Publication Date: Autumn 2000
CNYC president Marc J. Luxemburg, Esq. is an attorney
specializing in cooperative and condominium law. In each
issue of the CNYC Newsletter he reviews recent court cases
that have the potential to answer questions commonly faced
by boards of directors as part of their responsibilities.
At CNYC's November 12th Housing Conference, Mr. Luxemburg
will present his annual review of the year's Significant
COURT INVALIDATES CITY LEAD
A judge of the Supreme Court, New York County, has just invalidated
New York City's Lead Paint Law, Local Law 38 of 1999, on the
grounds that legislation affecting lead paint is an environmental
action which requires the filing of an environmental impact
statement. Thus, the Court held that the Lead Paint Law was
in violation of the State Environmental Quality Review Act
as well as the City Environmental Quality Review requirements.
New York City Coalition to End Lead Poisoning v Vallone,
NYLJ, 10/16/2000, p. 26, c.1 (Sup Ct, NY County, York, J.).
The Lead Paint law had substantially revised the obligation of building
owners (which included the City itself) to make repairs to the paint and
decorated surfaces of apartments. It essentially required an annual notice
to every tenant, and an annual inspection of units with small children,
as well as an inspection and repair obligation every time an apartment
was sold or re-rented.
Although the law was intended to strike a balance between the rights
and obligations of owners and tenants, the court examined the legislative
process by which it had been passed. The court believed that the legislation
had been rushed to passage with only a perfunctory analysis of the underlying
issues. The court engaged in an extensive analysis of the timing of the
various drafts of the bill, the hearings on the bill, the notice to the
various petitioners, the extent to which they were afforded an opportunity
to testify at hearings, and the amount of time that elapsed between the
printing of bills and their consideration by the City Council. The court
found the analysis by the City Council of the issues was inadequate.
Although it has previously been held that lead paint did not constitute
an environmental issue, the court found that it posed a sufficient environmental
hazard that the law required an environmental impact statement The court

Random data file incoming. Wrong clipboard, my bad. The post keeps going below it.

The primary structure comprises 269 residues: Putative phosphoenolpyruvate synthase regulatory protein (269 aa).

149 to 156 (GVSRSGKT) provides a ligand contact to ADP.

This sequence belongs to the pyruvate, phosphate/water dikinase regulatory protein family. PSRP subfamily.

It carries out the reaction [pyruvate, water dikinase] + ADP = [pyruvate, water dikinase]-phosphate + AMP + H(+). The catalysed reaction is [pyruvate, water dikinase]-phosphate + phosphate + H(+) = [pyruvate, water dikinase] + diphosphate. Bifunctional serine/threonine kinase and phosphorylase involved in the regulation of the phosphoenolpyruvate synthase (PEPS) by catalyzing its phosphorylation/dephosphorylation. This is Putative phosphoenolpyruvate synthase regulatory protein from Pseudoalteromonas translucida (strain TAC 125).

held the State Environmental Quality Review Act, which regulates actions
by "agencies", to apply to the City Council in connection with the passage
CNYC was an active participant in the negotiations and discussions with
the staff of the City Council which led to the passage of this statute.
While the statute was not perfect, it represented a balanced approach.
We would expect that the City would promptly appeal this decision to an
PAIKOFF CONTINUES TO CONFUSE
In Paikoff v. Harris, NYLJ,10/20/99, P 32, C 2 (App T 2nd Dept),
the court held that a tenant that takes possession of an "unsold" apartment
in a cooperative subsequent to the building being converted to cooperative
status is a non-purchasing tenant entitled to renewal rights as against
a sponsor who continues as the owner of such apartment. The courts in
the 1st Department have not followed this decision, and recent decisions
continued the dichotomy between the two departments.
In Jonas Equities, Inc v. McLawrence, NYLJ, 8/31/2000, P 28, C
3 (Civil Court Kings Co.) the tenant had occupied the apartment prior
to conversion. The sponsor brought an action to remove the tenant, and
the parties entered into a stipulation of settlement whereby the tenant
agreed to vacate the apartment. The tenant was not represented by counsel.
Subsequently, after the time to vacate expired, the tenant brought an
order to show cause seeking to set aside the stipulation stating that
she had been ignorant of her rights when she entered into the stipulation.
The fact that the tenant was ignorant of her rights was held to be good
cause to allow her to avoid the stipulation. As determined by this judge,
it is the public policy of the State according to the Paikoff case, to
prohibit non purchasing tenants from bring evicted.
In contrast, in Parkchester Preservation Co., LLP. v Hanks et. al,
2000 WL 1511310 (Civil Court, Bronx Co., July 13, 2000) the court was
faced with a motion to dismiss a number of hold over proceedings brought
to evict non purchasing occupants of condominium apartments in Parkchester.
It appeared that the petitioner was not the condominium sponsor, since
it had purchased a large number of units from the sponsor, and that none
of the tenants were in physical occupancy at the time that the building
had converted to condominium status. Accordingly the court found dismissal
of the petitions would endow the tenants with a perpetual tenancy exempt
from the limitations set forth in their leases, and that the tenants did
not come within the definition of the statute. Accordingly the court refused
to apply the Paikoff decision, and granted judgment of possession of the
apartments to the petitioner.
Thus the dichotomy between the first department and the second department
as to the interpretation of the Martin Act continues. We await further
legislative or judicial clarification of this issue.